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The GBrowse logo was created by Alex Read, a participant in the Spring 2010 Logo Program, while a design student at Linn-Benton Community College.

GBrowse[1] is a genome viewer and is GMOD's most popular component. For a list of GBrowse and GMOD installations see the GMOD Users page. For a demo of its features, try the WormBase, FlyBase, or Human Genome Segmental Duplication Database web sites.


The Generic Genome Browser (GBrowse) is a combination of database and interactive Web page for manipulating and displaying annotations on genomes. Some of its features:

  • Simultaneous bird's eye and detailed views of the genome.
  • Scroll, zoom, center.
  • Use a variety of premade glyphs or create your own.
  • Attach arbitrary URLs to any annotation.
  • Order and appearance of tracks are customizable by administrator and end-user.
  • Search by annotation ID, name, or comment.
  • Supports third party annotation using GFF formats.
  • Settings persist across sessions.
  • DNA and GFF dumps.
  • Connectivity to different databases, including BioSQL and Chado.
  • Multi-language support.
  • Third-party feature loading.
  • Customizable plug-in architecture (e.g. run BLAST, dump & import many formats, find oligonucleotides, design primers, create restriction maps, edit features)

Overview of setting up GBrowse for your website

To set up gbrowse for your own website[2]

  • Choose which version you want to use
  • Obtain and install the appropriate software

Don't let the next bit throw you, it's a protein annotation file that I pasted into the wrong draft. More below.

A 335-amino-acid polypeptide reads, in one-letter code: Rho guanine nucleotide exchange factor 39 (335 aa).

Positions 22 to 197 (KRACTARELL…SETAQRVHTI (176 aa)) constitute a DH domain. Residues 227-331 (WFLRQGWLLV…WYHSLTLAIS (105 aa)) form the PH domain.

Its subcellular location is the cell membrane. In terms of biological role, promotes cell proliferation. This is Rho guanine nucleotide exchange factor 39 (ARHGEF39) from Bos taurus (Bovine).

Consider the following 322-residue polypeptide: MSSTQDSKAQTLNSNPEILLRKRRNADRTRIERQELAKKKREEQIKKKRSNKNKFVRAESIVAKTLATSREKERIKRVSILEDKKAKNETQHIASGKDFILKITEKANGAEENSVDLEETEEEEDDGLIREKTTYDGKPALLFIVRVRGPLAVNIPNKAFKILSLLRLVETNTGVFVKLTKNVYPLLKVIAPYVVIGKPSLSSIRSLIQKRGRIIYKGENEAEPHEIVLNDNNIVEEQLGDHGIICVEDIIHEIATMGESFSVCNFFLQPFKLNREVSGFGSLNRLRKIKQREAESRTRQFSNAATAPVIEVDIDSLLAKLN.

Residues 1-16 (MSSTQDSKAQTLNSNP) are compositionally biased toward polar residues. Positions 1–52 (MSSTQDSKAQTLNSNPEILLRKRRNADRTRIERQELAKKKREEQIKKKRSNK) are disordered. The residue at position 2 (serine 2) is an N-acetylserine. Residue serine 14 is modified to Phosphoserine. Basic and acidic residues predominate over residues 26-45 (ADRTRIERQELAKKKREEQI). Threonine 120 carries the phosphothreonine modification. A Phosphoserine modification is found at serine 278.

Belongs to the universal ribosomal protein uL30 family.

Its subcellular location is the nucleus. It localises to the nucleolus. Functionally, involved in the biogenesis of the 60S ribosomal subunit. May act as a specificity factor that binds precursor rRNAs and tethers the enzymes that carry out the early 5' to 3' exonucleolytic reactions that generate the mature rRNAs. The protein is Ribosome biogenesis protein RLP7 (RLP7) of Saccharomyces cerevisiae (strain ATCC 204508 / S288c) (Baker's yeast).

• Make sure it works with sample data
  • Getting it to work with your favorite data
  • Customizing configuration

The sections below are brief descriptions of each of these aspects and link to more detailed descriptions.

GBrowse Versions





edit table

GBrowse 1.X (currently 1.70) is the older series that has been in use since 2002. It is recommended for applications which use a single database only and which must support legacy browsers.

GBrowse 2.0 is a rewrite of the original GBrowse to add dynamic updating via AJAX and a smoother user experience. In addition, it provides administrators with the ability to attach a different genome database to each GBrowse track, making it much easier to manage and update tracks. It also provides a distributed backend system of "slave" renderers, allowing each track to be rendered in parallel on a different machine and significantly increasing performance. GBrowse 2.0 is considered stable,but does not have full internationalization support. In addition, there may be issues with older browsers that do not support newer JavaScript features. See the GBrowse 2.0 HOWTO.


About Databases


Please report bugs to the SourceForge Bug Tracker (select 'Category: Gbrowse').

Mailing List Link Description Archive(s)
GBrowse & GBrowse_syn gmod-gbrowse GBrowse and GBrowse_syn users and developers. Gmane, Nabble (2010/05+), Sourceforge
gmod-gbrowse-cmts Code updates. Sourceforge


  1. Cite error: Invalid <ref> tag; no text was provided for refs named PMID:12368253
  2. It doesn't have to actually be on the web; many users install Gbrowse on their laptops and view it locally via a browser
Facts about "JimHu/Gbrowse"RDF feed
Date published2002 +
Has DOI10.1101/gr.403602 +
Has PMCIDPMC187535 +
Has PMID12368253 +
Has authorStein LD +, Mungall C +, Shu S +, Caudy M +, Mangone M +, Day A +, Nickerson E +, Stajich JE +, Harris TW +, Arva A + and Lewis S +
Has publication detailsGenome research 12: 1599-610 +
Has titleThe generic genome browser: a building block for a model organism system database. +
Published inGenome research +